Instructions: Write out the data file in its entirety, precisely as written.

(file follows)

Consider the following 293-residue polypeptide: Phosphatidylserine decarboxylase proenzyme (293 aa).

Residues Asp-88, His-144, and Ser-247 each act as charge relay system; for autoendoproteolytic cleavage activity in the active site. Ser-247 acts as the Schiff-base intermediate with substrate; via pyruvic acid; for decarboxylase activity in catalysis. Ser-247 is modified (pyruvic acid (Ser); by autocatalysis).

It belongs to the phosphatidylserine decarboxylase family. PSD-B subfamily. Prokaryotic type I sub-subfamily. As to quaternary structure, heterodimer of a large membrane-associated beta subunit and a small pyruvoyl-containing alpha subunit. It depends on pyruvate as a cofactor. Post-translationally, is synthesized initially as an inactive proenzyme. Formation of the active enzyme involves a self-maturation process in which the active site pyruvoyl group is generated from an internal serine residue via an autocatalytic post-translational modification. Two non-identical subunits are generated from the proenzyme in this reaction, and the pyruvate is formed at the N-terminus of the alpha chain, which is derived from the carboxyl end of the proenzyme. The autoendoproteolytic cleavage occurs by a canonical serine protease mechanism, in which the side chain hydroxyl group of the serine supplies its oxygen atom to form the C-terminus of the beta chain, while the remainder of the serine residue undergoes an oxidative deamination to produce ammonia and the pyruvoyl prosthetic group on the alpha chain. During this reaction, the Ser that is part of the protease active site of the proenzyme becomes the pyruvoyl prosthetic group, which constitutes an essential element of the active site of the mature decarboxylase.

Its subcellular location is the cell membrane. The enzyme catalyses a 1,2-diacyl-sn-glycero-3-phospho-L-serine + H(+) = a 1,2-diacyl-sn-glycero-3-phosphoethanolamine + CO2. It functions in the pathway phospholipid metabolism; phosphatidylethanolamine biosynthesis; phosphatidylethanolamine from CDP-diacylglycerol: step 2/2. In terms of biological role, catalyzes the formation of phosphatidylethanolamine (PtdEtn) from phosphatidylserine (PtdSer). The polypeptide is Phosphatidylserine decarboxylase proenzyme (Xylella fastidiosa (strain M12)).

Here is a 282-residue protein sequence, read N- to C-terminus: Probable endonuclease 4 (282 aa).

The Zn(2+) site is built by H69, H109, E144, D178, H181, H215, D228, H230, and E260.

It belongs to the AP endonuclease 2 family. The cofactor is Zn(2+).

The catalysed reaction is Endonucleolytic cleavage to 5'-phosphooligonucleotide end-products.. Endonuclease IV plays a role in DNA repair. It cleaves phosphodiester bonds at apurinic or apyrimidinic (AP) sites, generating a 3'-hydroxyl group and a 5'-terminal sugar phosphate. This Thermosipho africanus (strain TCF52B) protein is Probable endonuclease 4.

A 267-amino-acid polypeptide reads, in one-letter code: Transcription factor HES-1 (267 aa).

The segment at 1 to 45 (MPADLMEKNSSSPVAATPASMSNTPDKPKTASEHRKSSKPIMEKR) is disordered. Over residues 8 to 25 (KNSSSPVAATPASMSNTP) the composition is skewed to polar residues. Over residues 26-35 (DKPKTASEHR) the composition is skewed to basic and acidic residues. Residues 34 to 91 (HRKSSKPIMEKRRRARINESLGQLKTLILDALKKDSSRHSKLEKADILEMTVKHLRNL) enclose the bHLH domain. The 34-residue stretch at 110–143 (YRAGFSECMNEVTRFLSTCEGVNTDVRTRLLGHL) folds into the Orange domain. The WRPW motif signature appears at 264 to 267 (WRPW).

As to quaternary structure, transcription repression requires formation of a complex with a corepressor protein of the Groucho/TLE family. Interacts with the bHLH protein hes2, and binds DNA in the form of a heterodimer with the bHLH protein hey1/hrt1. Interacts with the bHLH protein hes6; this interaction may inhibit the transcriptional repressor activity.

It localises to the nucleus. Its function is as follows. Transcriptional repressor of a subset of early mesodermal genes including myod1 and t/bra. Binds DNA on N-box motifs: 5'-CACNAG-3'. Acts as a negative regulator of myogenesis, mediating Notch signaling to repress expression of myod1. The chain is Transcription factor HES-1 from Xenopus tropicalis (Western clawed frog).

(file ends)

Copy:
Consider the following 293-residue polypeptide: Phosphatidylserine decarboxylase proenzyme (293 aa).

Residues Asp-88, His-144, and Ser-247 each act as charge relay system; for autoendoproteolytic cleavage activity in the active site. Ser-247 acts as the Schiff-base intermediate with substrate; via pyruvic acid; for decarboxylase activity in catalysis. Ser-247 is modified (pyruvic acid (Ser); by autocatalysis).

It belongs to the phosphatidylserine decarboxylase family. PSD-B subfamily. Prokaryotic type I sub-subfamily. As to quaternary structure, heterodimer of a large membrane-associated beta subunit and a small pyruvoyl-containing alpha subunit. It depends on pyruvate as a cofactor. Post-translationally, is synthesized initially as an inactive proenzyme. Formation of the active enzyme involves a self-maturation process in which the active site pyruvoyl group is generated from an internal serine residue via an autocatalytic post-translational modification. Two non-identical subunits are generated from the proenzyme in this reaction, and the pyruvate is formed at the N-terminus of the alpha chain, which is derived from the carboxyl end of the proenzyme. The autoendoproteolytic cleavage occurs by a canonical serine protease mechanism, in which the side chain hydroxyl group of the serine supplies its oxygen atom to form the C-terminus of the beta chain, while the remainder of the serine residue undergoes an oxidative deamination to produce ammonia and the pyruvoyl prosthetic group on the alpha chain. During this reaction, the Ser that is part of the protease active site of the proenzyme becomes the pyruvoyl prosthetic group, which constitutes an essential element of the active site of the mature decarboxylase.

Its subcellular location is the cell membrane. The enzyme catalyses a 1,2-diacyl-sn-glycero-3-phospho-L-serine + H(+) = a 1,2-diacyl-sn-glycero-3-phosphoethanolamine + CO2. It functions in the pathway phospholipid metabolism; phosphatidylethanolamine biosynthesis; phosphatidylethanolamine from CDP-diacylglycerol: step 2/2. In terms of biological role, catalyzes the formation of phosphatidylethanolamine (PtdEtn) from phosphatidylserine (PtdSer). The polypeptide is Phosphatidylserine decarboxylase proenzyme (Xylella fastidiosa (strain M12)).

Here is a 282-residue protein sequence, read N- to C-terminus: Probable endonuclease 4 (282 aa).

The Zn(2+) site is built by H69, H109, E144, D178, H181, H215, D228, H230, and E260.

It belongs to the AP endonuclease 2 family. The cofactor is Zn(2+).

The catalysed reaction is Endonucleolytic cleavage to 5'-phosphooligonucleotide end-products.. Endonuclease IV plays a role in DNA repair. It cleaves phosphodiester bonds at apurinic or apyrimidinic (AP) sites, generating a 3'-hydroxyl group and a 5'-terminal sugar phosphate. This Thermosipho africanus (strain TCF52B) protein is Probable endonuclease 4.

A 267-amino-acid polypeptide reads, in one-letter code: Transcription factor HES-1 (267 aa).

The segment at 1 to 45 (MPADLMEKNSSSPVAATPASMSNTPDKPKTASEHRKSSKPIMEKR) is disordered. Over residues 8 to 25 (KNSSSPVAATPASMSNTP) the composition is skewed to polar residues. Over residues 26-35 (DKPKTASEHR) the composition is skewed to basic and acidic residues. Residues 34 to 91 (HRKSSKPIMEKRRRARINESLGQLKTLILDALKKDSSRHSKLEKADILEMTVKHLRNL) enclose the bHLH domain. The 34-residue stretch at 110–143 (YRAGFSECMNEVTRFLSTCEGVNTDVRTRLLGHL) folds into the Orange domain. The WRPW motif signature appears at 264 to 267 (WRPW).

As to quaternary structure, transcription repression requires formation of a complex with a corepressor protein of the Groucho/TLE family. Interacts with the bHLH protein hes2, and binds DNA in the form of a heterodimer with the bHLH protein hey1/hrt1. Interacts with the bHLH protein hes6; this interaction may inhibit the transcriptional repressor activity.

It localises to the nucleus. Its function is as follows. Transcriptional repressor of a subset of early mesodermal genes including myod1 and t/bra. Binds DNA on N-box motifs: 5'-CACNAG-3'. Acts as a negative regulator of myogenesis, mediating Notch signaling to repress expression of myod1. The chain is Transcription factor HES-1 from Xenopus tropicalis (Western clawed frog).